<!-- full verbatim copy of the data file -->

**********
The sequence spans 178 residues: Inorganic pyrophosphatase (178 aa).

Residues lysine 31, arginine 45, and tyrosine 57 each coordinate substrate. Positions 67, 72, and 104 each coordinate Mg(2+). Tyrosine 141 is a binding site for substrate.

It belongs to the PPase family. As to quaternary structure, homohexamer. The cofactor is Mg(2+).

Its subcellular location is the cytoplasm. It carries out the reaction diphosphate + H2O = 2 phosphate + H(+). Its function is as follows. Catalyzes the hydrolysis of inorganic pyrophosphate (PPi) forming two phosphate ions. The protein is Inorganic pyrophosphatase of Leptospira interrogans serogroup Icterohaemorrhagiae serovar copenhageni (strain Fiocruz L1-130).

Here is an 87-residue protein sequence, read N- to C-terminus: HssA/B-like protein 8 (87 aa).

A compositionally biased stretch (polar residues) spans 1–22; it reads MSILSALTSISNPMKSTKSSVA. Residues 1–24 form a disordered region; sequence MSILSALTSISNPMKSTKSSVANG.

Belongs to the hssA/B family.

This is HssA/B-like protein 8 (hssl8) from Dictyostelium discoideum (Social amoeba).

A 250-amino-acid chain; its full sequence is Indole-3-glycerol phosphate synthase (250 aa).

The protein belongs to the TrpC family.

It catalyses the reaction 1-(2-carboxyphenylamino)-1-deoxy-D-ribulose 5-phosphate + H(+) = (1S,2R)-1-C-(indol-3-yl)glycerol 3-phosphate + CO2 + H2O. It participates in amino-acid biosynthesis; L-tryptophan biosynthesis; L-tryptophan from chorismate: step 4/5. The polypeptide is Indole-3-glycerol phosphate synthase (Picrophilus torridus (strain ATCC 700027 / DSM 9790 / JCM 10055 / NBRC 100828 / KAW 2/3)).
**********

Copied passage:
The sequence spans 178 residues: Inorganic pyrophosphatase (178 aa).

Residues lysine 31, arginine 45, and tyrosine 57 each coordinate substrate. Positions 67, 72, and 104 each coordinate Mg(2+). Tyrosine 141 is a binding site for substrate.

It belongs to the PPase family. As to quaternary structure, homohexamer. The cofactor is Mg(2+).

Its subcellular location is the cytoplasm. It carries out the reaction diphosphate + H2O = 2 phosphate + H(+). Its function is as follows. Catalyzes the hydrolysis of inorganic pyrophosphate (PPi) forming two phosphate ions. The protein is Inorganic pyrophosphatase of Leptospira interrogans serogroup Icterohaemorrhagiae serovar copenhageni (strain Fiocruz L1-130).

Here is an 87-residue protein sequence, read N- to C-terminus: HssA/B-like protein 8 (87 aa).

A compositionally biased stretch (polar residues) spans 1–22; it reads MSILSALTSISNPMKSTKSSVA. Residues 1–24 form a disordered region; sequence MSILSALTSISNPMKSTKSSVANG.

Belongs to the hssA/B family.

This is HssA/B-like protein 8 (hssl8) from Dictyostelium discoideum (Social amoeba).

A 250-amino-acid chain; its full sequence is Indole-3-glycerol phosphate synthase (250 aa).

The protein belongs to the TrpC family.

It catalyses the reaction 1-(2-carboxyphenylamino)-1-deoxy-D-ribulose 5-phosphate + H(+) = (1S,2R)-1-C-(indol-3-yl)glycerol 3-phosphate + CO2 + H2O. It participates in amino-acid biosynthesis; L-tryptophan biosynthesis; L-tryptophan from chorismate: step 4/5. The polypeptide is Indole-3-glycerol phosphate synthase (Picrophilus torridus (strain ATCC 700027 / DSM 9790 / JCM 10055 / NBRC 100828 / KAW 2/3)).